My first love

I think when it comes down to it, we all must confess that this off season has been rough. There’s been immense amounts of drama that has transpired from our favorite players being traded to the steroid saga… mostly the steroid saga. As fans, we do what we can to combat the tyranny of the man. Yet, due to the unsettling events that occurred this off season, I think there have been many people who have forgotten what baseball is about; not just what baseball is about but what it means to be a fan and what it means to love a game.

Recently I was involved in a conversation with someone who… well, I think, would have liked to believe that he knew something about baseball. We briefly touched on Barry Bonds and Alex Rodriguez and our conversation went something like this:

“There’s no way to keep Barry Bonds out of the Hall of Fame, one way or another, he’ll get in”Roids.jpg

Okay, yes, I agreed with that. “Yeah…”

“And it can’t be cheating if you don’t get caught. And even though Alex Rodriguez was caught, he’ll still probably make it into the Hall of Fame.”

“You’re right, A-Rod probably will make it into the Hall of Fame, but that doesn’t mean Bonds didn’t cheat.”

“Oh, come on. He wasn’t doing anything that every other guy in baseball wasn’t already doing.”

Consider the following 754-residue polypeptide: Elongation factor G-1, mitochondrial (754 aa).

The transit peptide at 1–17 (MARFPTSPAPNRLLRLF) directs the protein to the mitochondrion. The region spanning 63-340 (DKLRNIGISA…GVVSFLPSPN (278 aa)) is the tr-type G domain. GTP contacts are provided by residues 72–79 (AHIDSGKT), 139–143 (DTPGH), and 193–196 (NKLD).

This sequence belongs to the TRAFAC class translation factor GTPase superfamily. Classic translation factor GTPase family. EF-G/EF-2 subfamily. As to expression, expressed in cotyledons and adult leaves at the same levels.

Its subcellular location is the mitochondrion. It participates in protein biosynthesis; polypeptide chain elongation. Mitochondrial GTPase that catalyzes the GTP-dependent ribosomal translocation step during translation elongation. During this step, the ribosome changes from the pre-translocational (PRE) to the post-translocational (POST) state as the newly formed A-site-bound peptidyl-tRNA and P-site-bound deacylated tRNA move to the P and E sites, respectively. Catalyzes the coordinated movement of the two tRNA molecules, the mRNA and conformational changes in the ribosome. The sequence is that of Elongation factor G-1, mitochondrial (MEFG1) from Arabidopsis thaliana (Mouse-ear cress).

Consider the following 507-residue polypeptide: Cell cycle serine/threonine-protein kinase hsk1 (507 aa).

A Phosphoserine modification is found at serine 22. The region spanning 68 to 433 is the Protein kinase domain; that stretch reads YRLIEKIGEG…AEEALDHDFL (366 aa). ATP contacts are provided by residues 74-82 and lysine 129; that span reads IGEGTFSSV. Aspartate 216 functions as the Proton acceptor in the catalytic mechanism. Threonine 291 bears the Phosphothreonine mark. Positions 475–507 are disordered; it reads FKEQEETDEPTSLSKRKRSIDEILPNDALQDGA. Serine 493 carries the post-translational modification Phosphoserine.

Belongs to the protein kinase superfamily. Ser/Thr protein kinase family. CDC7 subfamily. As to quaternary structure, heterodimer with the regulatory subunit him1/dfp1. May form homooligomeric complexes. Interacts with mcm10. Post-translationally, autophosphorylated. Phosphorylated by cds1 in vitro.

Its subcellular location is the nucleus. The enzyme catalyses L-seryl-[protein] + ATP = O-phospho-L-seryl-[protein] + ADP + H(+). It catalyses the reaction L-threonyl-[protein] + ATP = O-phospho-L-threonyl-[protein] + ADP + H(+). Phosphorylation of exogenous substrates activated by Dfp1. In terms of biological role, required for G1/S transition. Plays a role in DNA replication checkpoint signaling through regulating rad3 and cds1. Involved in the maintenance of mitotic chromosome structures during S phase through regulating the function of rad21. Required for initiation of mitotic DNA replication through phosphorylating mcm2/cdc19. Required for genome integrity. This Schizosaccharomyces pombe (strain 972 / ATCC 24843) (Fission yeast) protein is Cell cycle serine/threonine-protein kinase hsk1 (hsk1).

“… What? Are you (explicit) kidding me? Barry Bonds, Roger Clemens, Mark McGwire, Alex Rodriguez, all those guys have chosen to give baseball a bad name. Sure, 104 guys tested positive, and sure, there may have been others out there, but their use of steroids doesn’t mean the entire major league or minor league was apart of something so atrocious as to be cheating the game that they’re supposed to live and love to play. The fact that you believe everyone was doing steroids is completely naive and just plain retarded of you.

 (It was a statement of passion and I know, I probably shouldn’t have called him retarded.)

“Saying that everyone else was doing it just proves that you’re falling into the (explicit) belief of ‘guilty by association.’ There are players out there like Hank Aaron and Albert Pujols who have worked hard to give baseball the name that it deserves and your imbecelic accusation gives a bad name to fans as well.”